Colombia, new member country of the Artemis project

The project, led by the National Aeronautics and Space Administration (NASA), aims to put a man and a woman on the moon

NASA/Joel Kowsky  -   NASA's Space Launch System (SLS)

The Vice President of Colombia, Marta Lucía Ramírez, signed this morning Colombia's adhesion to the Artemis project. In this way, the Latin American country becomes a member country of the project, also known as Artemis, whose main objective is to strengthen cooperation in the exploration and exploitation of its lunar resources, Mars and other celestial bodies.

Colombia's newly inaugurated membership was made official last Tuesday at a ceremony attended by Marta Lucia Ramírez, NASA Deputy Administrator Pamela Ann Melroy, Minister of Science, Technology and Innovation Tito Crissien, and Ambassador Juan Carlos Pinzón. However, Colombia had already ratified the agreement almost a year ago, on 22 July 2021. The final signing of the agreement comes at a time when 200 years of bilateral relations between Colombia and the United States are being commemorated.

The Artemis project, presented by NASA in 2010, ensures that the first woman, who has not yet been selected, will be taken to the Moon on a manned mission before 2024. The agreement establishes cooperation parameters and engagement guidelines for future space exploration and discovery of lunar resources. In addition, the signing of this project serves to reinforce and implement the Outer Space Treaty, signed in 1967 by the United Nations on the basis of international space law. US Vice President Kamala Harris, who also chairs the National Space Council, used a visit to Vandenberg Space Force Base in California last month to highlight the importance of the Artemis project, saying that these agreements "are designed to create a safe and transparent environment for space exploration, science and commercial activities".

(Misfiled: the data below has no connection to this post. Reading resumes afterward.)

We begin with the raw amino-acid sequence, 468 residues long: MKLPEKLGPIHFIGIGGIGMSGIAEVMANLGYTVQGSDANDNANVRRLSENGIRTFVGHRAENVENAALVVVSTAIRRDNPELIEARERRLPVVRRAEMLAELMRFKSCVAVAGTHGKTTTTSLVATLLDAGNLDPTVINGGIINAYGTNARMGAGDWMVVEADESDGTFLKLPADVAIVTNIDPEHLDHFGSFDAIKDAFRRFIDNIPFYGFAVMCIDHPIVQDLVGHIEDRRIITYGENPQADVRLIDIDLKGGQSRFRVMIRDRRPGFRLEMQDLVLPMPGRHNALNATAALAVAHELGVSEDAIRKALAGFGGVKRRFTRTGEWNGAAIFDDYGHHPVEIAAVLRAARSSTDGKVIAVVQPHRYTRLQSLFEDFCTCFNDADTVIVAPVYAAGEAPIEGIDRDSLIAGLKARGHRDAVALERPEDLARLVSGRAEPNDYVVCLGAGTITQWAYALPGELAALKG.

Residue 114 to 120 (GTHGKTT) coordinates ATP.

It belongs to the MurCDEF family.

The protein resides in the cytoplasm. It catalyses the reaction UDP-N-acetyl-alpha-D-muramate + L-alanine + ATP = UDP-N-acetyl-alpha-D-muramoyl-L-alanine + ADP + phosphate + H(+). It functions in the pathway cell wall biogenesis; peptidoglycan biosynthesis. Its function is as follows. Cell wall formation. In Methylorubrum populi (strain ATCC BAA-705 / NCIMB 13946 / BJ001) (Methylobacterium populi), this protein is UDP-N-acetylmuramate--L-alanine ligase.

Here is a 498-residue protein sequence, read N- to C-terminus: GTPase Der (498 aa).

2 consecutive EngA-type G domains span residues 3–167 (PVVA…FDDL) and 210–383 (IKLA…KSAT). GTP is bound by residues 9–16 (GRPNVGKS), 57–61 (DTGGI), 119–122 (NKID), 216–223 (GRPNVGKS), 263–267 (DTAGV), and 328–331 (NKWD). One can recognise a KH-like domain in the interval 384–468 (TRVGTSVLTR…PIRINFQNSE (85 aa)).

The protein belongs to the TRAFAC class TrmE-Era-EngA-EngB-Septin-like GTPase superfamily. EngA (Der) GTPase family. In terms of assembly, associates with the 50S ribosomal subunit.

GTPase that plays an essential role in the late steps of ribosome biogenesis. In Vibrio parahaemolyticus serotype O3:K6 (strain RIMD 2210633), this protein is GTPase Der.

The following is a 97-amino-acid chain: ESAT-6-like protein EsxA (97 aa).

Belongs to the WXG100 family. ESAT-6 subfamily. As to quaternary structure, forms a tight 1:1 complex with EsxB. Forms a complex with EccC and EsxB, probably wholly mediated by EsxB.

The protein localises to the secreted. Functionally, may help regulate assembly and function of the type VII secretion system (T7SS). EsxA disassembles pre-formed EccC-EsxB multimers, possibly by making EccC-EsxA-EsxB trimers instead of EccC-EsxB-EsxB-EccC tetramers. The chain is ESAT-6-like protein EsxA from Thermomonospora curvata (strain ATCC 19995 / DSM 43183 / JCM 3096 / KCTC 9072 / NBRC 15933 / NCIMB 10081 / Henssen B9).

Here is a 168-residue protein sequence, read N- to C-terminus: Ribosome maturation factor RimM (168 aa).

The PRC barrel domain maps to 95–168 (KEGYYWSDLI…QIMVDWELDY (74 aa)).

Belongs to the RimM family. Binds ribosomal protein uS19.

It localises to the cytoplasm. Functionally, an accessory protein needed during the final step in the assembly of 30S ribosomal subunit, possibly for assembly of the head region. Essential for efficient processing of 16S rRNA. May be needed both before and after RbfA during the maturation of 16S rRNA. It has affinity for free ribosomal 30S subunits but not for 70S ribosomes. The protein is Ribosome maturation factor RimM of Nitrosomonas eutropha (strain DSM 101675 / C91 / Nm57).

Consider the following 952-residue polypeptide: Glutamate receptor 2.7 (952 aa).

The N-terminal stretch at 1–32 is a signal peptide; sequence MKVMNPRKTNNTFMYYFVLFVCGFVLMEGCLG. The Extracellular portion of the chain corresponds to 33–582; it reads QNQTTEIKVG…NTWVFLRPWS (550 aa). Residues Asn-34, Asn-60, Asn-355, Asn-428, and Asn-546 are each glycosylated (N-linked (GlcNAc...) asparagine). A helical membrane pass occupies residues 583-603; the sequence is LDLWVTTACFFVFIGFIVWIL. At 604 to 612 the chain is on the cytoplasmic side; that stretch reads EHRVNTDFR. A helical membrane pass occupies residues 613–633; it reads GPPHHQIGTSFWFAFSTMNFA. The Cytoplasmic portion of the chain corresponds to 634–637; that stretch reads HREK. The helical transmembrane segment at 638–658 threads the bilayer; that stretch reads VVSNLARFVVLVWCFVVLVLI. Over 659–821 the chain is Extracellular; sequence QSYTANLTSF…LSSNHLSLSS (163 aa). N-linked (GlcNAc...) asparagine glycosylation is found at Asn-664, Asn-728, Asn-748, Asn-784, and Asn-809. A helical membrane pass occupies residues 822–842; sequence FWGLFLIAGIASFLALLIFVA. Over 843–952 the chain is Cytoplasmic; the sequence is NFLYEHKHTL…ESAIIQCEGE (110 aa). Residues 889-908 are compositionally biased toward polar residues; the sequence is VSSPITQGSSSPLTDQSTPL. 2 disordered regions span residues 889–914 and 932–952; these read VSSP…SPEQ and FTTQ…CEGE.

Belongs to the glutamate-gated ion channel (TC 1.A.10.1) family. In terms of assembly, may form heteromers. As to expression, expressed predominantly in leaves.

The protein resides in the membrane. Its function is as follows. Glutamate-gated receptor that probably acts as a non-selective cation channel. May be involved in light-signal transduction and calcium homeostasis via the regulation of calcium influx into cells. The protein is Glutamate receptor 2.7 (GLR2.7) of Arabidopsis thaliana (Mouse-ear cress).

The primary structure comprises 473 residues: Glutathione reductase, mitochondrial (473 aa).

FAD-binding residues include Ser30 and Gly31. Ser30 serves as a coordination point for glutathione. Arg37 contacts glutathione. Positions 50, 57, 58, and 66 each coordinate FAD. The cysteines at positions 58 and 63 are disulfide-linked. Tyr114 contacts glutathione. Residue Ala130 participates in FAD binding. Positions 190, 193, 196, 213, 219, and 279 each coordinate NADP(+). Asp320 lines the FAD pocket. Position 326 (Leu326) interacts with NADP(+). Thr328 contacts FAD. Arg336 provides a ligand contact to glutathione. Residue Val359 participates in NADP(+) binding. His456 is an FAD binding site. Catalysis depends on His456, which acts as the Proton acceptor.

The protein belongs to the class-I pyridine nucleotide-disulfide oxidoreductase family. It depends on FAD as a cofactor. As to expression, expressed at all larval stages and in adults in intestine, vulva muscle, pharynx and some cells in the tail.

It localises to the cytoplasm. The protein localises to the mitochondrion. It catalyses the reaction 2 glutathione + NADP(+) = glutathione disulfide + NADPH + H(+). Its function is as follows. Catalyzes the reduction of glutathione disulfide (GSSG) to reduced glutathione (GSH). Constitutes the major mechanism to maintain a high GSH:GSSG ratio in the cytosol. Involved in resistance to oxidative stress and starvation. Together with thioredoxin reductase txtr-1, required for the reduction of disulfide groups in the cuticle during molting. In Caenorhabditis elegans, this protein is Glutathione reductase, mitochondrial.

The South American country has joined the group of 16 countries that make up the Artemis project. They are joined by the European Space Agency (ESA), the Japan Aerospace Exploration Agency (JAXA) and the Canadian Space Agency (CSA). Colombia has become the second South American country to take part in the project, along with Brazil, and the fifth in the Americas, after the United States, Canada and Mexico. 

NASA/Laura Sasaninejad
NASA/Laura Sasaninejad - NASA's Artemis project
The first woman to step on the Moon 

Since the first lunar landings in 1969, only 12 people have set foot on the surface of the moon, none of them women. During the presentation of the mission, Jim Bridestine, NASA's press officer, declared: "Fifty years after the Apollo missions, the new Artemis programme will be responsible for taking the next man and the first woman to the moon". To carry out this project, NASA has estimated a budget of 135 billion dollars, of which the government of Donald Trump authorised a first batch of 1.6 billion in 2017.

Artemis would be the first step in NASA's ambitious aerospace plan, which seeks to revitalise the US space project, to establish a sustainable presence on the Moon and in its orbit, and to lay the foundations for private companies to secure the economy on the Moon. In the second part of the project, the goal would be to send humans to Mars, starting in 2033. NASA has stated that it hopes other countries will join the agreement to ensure that space will be a "safe, peaceful and prosperous" place in the future.

In addition to Mexico, Canada, Colombia and the United States, the other member countries of the Artemis project are: Australia, Bahrain, Israel, Italy, Japan, South Korea, Luxembourg, New Zealand, Poland, Romania, Singapore, Ukraine, Great Britain, and the United Arab Emirates. 

Americas Coordinator: José Antonio Sierra.